Permanently housed in a black box venue in the historic Kamehameha V Post Office Building at the corner of Bethel and Merchant streets in Honolulu, the theatre known to locals as “Kumu” has a special place in the hearts of many theatre lovers in the state.
When Douglas D.L. Chong thinks about celebrating Ching Ming as a child, he remembers waking up before dawn to the smells of home cooking. Sitting in traffic en route to the Mānoa Chinese Cemetery, a line of cars backs up all the way to University Avenue. Finally, around 7am, his family would reach their oldest ancestors’ grave sites, arriving there at the same time as about 40 other relatives.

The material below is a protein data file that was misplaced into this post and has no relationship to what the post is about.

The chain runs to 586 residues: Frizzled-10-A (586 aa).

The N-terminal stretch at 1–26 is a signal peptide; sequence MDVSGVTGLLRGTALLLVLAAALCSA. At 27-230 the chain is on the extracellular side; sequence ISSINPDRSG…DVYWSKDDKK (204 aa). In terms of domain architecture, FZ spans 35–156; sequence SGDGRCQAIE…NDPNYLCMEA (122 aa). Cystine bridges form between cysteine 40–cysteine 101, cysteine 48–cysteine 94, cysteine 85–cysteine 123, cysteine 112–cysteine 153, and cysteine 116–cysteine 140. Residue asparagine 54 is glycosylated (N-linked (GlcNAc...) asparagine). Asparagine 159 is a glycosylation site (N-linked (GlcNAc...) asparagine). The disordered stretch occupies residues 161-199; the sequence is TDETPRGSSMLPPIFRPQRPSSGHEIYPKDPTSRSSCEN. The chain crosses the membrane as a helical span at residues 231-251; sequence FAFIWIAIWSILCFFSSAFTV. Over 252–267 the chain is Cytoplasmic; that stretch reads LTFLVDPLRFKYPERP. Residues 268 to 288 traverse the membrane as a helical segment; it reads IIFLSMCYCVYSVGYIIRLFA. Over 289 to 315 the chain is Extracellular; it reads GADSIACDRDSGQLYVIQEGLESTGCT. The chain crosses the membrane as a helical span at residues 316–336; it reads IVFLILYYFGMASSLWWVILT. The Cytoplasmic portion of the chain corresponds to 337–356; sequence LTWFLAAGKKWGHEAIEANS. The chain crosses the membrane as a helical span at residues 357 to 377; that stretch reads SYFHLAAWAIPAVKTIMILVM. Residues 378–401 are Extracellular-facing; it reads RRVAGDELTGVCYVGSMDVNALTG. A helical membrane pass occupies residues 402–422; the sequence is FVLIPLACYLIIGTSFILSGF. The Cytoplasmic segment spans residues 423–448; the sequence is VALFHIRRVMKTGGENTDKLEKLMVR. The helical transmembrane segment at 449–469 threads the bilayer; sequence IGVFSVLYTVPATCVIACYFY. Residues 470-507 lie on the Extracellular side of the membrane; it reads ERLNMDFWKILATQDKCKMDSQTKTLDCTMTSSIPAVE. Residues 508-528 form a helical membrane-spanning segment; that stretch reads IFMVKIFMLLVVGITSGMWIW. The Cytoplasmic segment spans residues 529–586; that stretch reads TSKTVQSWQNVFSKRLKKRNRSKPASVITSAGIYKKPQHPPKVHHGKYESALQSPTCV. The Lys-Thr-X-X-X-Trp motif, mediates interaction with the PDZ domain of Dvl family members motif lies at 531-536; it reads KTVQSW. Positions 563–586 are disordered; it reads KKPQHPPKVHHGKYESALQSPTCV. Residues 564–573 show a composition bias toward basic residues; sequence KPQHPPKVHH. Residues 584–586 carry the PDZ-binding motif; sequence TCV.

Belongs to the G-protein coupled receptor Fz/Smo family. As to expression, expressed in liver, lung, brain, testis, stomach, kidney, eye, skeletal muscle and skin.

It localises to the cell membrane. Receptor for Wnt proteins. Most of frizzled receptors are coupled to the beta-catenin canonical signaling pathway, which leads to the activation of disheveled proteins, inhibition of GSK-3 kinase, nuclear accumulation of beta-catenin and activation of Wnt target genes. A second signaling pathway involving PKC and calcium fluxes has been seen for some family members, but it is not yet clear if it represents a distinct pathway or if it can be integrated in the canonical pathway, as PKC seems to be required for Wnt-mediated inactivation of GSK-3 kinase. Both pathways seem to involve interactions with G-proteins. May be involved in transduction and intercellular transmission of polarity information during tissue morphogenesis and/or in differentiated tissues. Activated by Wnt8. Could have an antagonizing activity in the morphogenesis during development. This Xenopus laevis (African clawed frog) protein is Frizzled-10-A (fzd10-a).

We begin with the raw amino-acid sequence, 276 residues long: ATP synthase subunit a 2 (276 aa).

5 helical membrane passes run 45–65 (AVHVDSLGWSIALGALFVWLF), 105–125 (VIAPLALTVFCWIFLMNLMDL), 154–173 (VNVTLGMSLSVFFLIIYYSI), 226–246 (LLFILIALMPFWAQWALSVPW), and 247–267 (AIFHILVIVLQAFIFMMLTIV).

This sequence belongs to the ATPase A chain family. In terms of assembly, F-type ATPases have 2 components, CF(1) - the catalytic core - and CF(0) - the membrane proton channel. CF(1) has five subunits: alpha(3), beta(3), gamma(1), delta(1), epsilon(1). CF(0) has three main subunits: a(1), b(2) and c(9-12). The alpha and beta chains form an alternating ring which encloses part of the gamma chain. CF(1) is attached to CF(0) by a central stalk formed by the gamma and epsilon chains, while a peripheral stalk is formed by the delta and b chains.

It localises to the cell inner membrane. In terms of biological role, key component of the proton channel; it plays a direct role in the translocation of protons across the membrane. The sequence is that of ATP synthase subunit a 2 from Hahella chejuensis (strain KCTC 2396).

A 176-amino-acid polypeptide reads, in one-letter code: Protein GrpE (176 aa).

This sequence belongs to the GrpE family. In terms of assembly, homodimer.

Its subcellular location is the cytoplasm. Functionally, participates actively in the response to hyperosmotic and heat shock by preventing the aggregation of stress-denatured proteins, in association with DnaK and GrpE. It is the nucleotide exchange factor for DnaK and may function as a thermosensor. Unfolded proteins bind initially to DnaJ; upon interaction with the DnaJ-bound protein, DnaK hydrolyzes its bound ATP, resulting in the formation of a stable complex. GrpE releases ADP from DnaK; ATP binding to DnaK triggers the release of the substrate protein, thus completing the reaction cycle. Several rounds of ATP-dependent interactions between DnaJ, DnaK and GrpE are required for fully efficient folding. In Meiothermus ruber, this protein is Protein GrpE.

They didn’t fight for fame or recognition, but because it was the right thing to do. Now in their 90s, events beyond their control are still shaping the lives of the Chinese American veterans of World War II. A global pandemic has now extended the delay of national and local ceremonies honoring their military service. But at long last, they will soon be recognized for their patriotism.